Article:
A healthy-living blogger is taking Shape magazine to task for what she claims was an attempt to censor her "after" photo in a story about her massive weight loss, since the pic shows some loose skin around her stomach.
Brooke Birmingham, a 28-year-old from the Quad Cities, Illinois, launched her blog, Brooke: Not on a Diet, in 2009 to document her weight-loss journey, which focused on old-fashioned healthy eating and exercise, with no surgery or fad diets allowed. She started off at 327 pounds and ended up dropping more than 170 pounds in four years, completely transforming her body and her life. Birmingham has since landed the January 2014 cover of Woman's Day magazine and even divulged her weight loss story on the dating website where she met the man who is now her husband.
Last month Shape magazine reached out to Birmingham, asking if it could run her before and after pics as a success story on its website. Birmingham agreed and submitted two pictures. However, she says, that's when she got a surprising response from the health and fitness-focused magazine.
Birmingham had sent Shape an after picture of herself in a two-piece swimsuit, which she felt was a pretty standard look for a photo in a fitness magazine. But Birmingham's picture also showed several layers of loose skin around her waist, common in people who have lost large amounts of weight. The writer who was covering the story subsequently emailed her, asking that she submit a new "after" photo of herself wearing a shirt. Birmingham refused, and posted the email exchange (with names and other identifying info blacked out) to her blog in a post titled "Why I Refused to Put a Shirt on for Shape." The post now has more than 250 comments and was reposted on the website xoJane.com.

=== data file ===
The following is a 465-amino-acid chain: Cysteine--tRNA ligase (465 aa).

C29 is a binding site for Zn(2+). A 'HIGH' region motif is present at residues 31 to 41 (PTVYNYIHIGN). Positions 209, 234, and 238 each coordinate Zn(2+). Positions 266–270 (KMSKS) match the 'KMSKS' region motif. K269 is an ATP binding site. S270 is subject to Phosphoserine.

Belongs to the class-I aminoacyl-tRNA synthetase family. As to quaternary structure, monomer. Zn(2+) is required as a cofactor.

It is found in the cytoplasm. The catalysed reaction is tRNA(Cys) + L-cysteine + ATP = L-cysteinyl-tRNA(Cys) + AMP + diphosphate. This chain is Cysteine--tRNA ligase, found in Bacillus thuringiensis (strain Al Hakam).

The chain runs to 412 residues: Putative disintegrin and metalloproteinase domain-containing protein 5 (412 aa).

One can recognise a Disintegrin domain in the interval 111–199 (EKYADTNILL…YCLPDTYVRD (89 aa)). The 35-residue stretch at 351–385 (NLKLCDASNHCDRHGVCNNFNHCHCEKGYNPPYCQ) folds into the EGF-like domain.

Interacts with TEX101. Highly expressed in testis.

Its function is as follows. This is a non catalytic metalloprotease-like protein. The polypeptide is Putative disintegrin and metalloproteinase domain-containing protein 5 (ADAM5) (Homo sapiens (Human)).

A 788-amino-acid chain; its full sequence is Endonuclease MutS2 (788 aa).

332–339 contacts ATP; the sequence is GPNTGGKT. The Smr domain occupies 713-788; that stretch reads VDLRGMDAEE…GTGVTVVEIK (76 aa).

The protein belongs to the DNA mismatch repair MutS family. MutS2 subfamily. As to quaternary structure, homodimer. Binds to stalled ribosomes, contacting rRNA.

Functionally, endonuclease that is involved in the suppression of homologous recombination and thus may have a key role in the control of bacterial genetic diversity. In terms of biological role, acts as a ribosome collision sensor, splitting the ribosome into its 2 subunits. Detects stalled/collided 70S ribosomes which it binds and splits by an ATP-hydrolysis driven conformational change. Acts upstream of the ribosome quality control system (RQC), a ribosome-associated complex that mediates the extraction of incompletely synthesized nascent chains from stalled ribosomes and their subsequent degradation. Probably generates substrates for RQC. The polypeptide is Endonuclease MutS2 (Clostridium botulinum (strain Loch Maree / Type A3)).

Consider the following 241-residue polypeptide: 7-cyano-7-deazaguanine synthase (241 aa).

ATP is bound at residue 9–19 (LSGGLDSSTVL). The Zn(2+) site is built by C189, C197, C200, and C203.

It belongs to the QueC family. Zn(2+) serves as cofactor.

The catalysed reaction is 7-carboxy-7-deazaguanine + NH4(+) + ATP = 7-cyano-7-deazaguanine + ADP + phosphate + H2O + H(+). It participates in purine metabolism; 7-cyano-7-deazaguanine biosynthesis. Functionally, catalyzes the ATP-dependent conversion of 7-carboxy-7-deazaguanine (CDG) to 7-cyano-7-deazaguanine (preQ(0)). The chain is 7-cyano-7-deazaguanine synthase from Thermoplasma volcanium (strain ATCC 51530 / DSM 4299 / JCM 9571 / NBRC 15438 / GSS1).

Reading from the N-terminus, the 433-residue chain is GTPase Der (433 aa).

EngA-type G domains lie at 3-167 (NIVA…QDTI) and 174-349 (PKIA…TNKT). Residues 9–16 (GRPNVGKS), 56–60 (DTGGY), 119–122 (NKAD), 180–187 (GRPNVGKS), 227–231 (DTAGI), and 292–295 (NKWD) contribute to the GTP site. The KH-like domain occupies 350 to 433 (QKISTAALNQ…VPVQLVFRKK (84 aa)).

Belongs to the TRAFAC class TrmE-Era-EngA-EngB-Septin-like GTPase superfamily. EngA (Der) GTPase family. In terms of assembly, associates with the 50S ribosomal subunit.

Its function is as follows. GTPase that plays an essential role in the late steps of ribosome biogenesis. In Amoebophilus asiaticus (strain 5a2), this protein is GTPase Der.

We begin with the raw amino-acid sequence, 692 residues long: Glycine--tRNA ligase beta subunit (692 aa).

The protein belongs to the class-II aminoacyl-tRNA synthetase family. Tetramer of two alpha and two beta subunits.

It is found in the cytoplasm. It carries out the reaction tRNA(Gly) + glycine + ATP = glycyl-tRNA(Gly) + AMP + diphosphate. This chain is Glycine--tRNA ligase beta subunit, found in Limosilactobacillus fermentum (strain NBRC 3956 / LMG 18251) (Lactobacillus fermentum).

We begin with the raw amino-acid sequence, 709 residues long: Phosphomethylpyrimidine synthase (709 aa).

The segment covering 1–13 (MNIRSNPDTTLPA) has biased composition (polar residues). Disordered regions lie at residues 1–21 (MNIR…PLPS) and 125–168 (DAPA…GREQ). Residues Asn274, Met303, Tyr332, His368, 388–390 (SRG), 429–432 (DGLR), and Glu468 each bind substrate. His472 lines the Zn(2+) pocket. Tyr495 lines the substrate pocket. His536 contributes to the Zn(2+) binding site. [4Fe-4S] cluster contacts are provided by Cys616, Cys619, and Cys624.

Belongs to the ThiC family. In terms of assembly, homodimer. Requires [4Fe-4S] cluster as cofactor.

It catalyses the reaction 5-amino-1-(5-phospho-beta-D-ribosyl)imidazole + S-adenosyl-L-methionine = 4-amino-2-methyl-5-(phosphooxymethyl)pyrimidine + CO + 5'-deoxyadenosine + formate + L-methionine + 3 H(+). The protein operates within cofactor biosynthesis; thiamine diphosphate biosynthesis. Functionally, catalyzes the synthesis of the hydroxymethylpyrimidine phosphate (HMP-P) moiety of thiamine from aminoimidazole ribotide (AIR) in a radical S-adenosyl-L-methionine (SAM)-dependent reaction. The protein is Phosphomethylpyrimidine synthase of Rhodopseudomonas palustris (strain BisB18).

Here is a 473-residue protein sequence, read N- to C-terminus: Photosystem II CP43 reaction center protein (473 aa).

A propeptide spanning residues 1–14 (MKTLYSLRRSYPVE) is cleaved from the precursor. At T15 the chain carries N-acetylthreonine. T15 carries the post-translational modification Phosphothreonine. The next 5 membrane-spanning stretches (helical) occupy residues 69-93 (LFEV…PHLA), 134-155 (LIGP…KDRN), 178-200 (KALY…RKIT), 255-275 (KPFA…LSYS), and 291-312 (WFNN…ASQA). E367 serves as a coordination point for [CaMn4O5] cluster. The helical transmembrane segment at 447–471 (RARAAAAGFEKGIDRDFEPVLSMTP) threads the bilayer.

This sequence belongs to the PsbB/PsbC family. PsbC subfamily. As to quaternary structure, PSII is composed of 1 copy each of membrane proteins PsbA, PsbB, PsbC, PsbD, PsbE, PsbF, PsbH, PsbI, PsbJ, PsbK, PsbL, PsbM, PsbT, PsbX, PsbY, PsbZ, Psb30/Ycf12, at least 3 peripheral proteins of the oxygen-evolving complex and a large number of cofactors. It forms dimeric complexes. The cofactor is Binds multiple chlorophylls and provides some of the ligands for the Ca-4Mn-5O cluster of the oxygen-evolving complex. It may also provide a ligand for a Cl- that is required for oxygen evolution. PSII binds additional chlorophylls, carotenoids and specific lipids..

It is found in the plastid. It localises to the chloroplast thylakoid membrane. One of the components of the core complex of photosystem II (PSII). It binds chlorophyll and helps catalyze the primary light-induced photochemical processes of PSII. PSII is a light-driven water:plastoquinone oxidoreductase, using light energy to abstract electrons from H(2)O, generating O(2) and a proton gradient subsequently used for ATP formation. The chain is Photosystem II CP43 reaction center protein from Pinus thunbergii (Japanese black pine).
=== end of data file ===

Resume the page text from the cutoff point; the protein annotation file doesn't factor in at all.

"I love sharing my story with people, but I want it to be my story," Birmingham tells Yahoo Shine about her decision to post her original after photo on her blog. "I don't write my blog for attention; I write it to help and inspire others."
Birmingham says she didn't plan to divulge what had happened between her and Shape, but because she'd already alerted friends and Facebook fans to the fact her story was going to be featured on the magazine's website, people began to ask why it hadn't been published yet.
A representative from Shape disagrees with Birmingham's account of what happened. "This is a result of a misunderstanding with a freelance writer," a spokesperson for the magazine said via an email statement to Yahoo Shine. "This does not represent Shape’s editorial values, and the comments made about Shape’s 'editorial policy' are absolutely untrue. Shape prides itself on empowering and celebrating women like Brooke, and any indication that we would not run the piece with the photo provided was wrong, as we would have been proud to share her inspirational story."
Birmingham says she isn't looking for an apology from Shape, or an opportunity to appear in the magazine. Instead, she hopes that photos like hers can change the way that our culture talks about weight loss and women's bodies.
"Am I expecting a response from Shape? No. They're a business. They have reasons for what they do. But I don't agree with it," she says. "Everybody has a right to wear what they want to wear, and if they think they look good that's all that matters."
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